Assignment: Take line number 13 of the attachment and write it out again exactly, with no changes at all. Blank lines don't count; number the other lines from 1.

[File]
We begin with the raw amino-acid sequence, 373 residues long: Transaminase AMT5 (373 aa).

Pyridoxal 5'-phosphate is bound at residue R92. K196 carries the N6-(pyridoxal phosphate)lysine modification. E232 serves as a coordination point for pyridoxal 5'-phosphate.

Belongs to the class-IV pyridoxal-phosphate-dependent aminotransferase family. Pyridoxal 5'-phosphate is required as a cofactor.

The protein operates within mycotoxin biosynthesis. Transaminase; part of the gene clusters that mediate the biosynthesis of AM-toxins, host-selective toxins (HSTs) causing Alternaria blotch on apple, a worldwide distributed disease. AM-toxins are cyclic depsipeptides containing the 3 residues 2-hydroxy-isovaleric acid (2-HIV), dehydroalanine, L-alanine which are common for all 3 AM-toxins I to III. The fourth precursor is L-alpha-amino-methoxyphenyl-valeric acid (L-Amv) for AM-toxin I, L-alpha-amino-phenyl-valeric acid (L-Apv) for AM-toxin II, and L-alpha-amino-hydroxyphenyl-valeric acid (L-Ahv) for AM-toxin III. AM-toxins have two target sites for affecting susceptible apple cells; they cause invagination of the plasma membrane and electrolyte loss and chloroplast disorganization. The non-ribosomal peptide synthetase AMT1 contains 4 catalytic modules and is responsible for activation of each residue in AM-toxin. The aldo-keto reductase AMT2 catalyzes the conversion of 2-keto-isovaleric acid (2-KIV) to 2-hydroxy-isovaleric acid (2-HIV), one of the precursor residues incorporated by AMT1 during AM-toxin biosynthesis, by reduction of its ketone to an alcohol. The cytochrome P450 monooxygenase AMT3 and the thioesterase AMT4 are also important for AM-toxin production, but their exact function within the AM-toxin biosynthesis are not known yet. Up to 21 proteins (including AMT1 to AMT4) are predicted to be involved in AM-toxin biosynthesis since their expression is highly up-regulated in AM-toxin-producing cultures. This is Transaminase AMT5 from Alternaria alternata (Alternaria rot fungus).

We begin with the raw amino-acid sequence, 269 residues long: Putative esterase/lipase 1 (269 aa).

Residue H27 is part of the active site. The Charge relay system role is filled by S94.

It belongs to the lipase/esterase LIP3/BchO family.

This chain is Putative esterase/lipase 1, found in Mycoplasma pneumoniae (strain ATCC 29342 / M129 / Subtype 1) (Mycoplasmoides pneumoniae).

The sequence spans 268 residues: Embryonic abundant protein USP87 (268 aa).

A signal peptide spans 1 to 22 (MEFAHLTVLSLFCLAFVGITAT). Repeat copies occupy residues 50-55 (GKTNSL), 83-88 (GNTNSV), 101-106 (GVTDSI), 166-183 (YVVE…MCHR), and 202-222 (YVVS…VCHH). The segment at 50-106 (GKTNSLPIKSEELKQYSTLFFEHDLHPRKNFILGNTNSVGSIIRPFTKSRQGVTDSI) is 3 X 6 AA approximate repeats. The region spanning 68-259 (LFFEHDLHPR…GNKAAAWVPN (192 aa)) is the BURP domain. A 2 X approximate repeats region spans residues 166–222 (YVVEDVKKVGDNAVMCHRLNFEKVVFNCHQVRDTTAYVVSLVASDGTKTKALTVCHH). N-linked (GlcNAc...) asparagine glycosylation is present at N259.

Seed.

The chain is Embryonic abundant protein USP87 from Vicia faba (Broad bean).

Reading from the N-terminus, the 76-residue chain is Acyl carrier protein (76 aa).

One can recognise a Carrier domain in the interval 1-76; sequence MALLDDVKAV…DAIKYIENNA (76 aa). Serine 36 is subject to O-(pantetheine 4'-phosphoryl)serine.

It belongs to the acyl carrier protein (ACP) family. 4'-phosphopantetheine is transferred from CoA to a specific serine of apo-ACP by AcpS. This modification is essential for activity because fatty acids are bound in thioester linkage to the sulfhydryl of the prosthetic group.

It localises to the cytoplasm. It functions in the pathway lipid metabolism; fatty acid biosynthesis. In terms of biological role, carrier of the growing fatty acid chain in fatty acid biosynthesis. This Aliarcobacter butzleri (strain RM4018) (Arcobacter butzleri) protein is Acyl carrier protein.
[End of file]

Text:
Reading from the N-terminus, the 76-residue chain is Acyl carrier protein (76 aa).